Fitzroy North oasis the former home of author Sarah Darmody

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A long line of creatives have inhabited this green terrace.

A leafy gem, formerly home to author Sarah Darmody, is up for grabs in Fitzroy North.

Darmody — who wrote books including Ticket to Ride: Lost and Found in America and Film, It’s a contact sport — renovated the circa-1890 Victorian terrace at 476 Brunswick St and sold it in 2017, after more than 10 years, for $1.2 million, according to CoreLogic.

The property, named Alfred Cottage, was purchased by another creative, and is now on the market for $1.15-$1.2 million.

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What stories lie beyond the door?

Chic interiors.

The modern kitchen.

The rear studio overlooks the elevated deck and soaring elm tree.

During her ownership, Darmody released 2009 book Thanks for the Mammaries — a collection of stories from high-profile authors including Marian Keyes, Maggie Alderson and Marieke Hardy, from which all proceeds went to the Breast Cancer Foundation.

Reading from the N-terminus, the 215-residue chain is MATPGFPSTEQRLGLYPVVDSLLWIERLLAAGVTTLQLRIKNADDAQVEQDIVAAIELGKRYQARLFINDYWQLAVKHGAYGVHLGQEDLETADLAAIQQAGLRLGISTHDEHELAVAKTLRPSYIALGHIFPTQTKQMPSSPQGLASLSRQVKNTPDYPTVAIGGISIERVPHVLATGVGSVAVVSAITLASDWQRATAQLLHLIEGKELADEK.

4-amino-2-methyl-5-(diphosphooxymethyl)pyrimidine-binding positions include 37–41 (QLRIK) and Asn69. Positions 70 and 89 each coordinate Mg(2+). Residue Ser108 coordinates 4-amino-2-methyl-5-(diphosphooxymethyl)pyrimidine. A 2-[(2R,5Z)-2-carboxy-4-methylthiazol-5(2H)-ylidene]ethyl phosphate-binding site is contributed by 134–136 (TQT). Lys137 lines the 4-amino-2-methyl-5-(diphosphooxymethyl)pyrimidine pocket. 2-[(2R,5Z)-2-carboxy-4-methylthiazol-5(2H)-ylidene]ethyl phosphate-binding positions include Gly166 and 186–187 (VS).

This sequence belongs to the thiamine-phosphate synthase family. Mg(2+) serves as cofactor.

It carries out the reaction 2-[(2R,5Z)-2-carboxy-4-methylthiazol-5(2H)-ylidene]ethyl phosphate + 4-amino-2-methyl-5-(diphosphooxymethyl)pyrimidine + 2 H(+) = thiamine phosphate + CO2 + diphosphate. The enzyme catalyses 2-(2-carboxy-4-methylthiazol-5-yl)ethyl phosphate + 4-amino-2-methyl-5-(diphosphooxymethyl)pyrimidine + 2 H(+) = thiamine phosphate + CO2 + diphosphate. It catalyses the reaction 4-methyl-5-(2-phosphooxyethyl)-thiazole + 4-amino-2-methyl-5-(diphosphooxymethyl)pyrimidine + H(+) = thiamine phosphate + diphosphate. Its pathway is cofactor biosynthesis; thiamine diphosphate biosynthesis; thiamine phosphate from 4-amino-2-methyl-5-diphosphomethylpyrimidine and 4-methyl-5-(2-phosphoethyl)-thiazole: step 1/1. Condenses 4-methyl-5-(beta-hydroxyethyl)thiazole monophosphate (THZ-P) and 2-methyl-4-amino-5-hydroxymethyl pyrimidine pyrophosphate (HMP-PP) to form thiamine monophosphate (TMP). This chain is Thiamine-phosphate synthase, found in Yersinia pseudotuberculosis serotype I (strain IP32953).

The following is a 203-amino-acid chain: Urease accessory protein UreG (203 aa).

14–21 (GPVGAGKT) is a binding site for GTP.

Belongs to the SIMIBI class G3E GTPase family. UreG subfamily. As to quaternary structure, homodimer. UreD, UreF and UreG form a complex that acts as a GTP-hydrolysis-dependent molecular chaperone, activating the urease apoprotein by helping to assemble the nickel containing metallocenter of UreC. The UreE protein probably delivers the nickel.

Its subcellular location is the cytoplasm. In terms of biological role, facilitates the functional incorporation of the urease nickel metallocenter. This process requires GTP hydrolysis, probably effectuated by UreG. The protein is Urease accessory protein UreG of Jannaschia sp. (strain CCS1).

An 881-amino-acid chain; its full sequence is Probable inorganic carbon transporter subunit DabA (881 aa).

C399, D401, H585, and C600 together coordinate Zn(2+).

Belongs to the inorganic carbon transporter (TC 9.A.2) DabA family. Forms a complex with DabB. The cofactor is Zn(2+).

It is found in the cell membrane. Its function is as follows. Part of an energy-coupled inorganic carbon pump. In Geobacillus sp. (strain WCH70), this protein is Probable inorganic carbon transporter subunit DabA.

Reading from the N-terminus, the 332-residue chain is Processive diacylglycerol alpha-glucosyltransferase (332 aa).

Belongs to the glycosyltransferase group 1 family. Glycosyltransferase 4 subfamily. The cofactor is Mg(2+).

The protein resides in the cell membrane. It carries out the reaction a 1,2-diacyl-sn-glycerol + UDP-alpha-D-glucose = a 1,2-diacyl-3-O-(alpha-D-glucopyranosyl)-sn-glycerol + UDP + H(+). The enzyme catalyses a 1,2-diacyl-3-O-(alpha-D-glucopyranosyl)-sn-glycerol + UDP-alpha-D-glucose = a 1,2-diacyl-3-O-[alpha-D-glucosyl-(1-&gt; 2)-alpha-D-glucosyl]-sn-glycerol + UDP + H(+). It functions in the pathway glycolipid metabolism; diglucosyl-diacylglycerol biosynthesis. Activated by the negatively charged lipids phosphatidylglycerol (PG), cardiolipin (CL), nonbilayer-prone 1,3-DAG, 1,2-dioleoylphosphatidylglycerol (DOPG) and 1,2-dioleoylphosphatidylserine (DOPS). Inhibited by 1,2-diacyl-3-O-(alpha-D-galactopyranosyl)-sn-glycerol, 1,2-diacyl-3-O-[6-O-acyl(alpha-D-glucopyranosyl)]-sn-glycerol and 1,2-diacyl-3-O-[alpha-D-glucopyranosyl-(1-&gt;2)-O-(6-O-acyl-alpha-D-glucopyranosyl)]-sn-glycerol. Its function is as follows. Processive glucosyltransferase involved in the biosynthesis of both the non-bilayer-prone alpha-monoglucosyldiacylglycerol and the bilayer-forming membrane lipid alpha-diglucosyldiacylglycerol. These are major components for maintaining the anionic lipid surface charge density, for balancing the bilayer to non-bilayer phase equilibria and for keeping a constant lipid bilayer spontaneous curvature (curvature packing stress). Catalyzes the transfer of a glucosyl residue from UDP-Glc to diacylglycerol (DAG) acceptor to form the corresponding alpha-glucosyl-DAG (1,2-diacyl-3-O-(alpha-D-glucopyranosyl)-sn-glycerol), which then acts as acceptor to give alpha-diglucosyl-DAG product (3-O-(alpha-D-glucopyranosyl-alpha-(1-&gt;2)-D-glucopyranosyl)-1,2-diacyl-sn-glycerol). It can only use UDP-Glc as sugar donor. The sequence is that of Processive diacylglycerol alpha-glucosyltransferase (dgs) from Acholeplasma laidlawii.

Nelson Alexander Fitzroy agent Mason Staver said the elm tree at the rear was a great source of inspiration.

“The old tree, which is perched at the back, should belong in Edinburgh Gardens,” Mr Staver said.

“Inside are period details including pressed metal ceilings that are in excellent order, and the ivy vines on the facade hides the boundary walls … and makes it feel like a hidden oasis.

“There is a warmth and intimacy which sort of casts against the fact that it’s wide and spacious.”

Beyond the lush front porch, the arched entry passes two stylish bedrooms and leads to the open-plan living domain with a period fireplace.

The dining room opens to the kitchen with bluestone floors, a five-burner commercial oven and a vaulted sky-lit ceiling.

A bathroom, studio or third bedroom, and garden with the spectacular elm tree is at the rear of the house.

Mr Staver said the vendors were moving on because of work commitments.

One of the bedrooms.

Even the bathroom incorporates greenery.

The ideal reading spot under the canopy.

He said it would ”feel like a crime” if, after all the previous owners, the next buyers weren’t creative.

“Young professionals would see value in it, and it is big enough to suit a young and growing family,” he said.

“It is a very universal home, which is hard to find in most terraces which can be slim and limited in some respects.”

The property is expected to head under the hammer at noon August 17.

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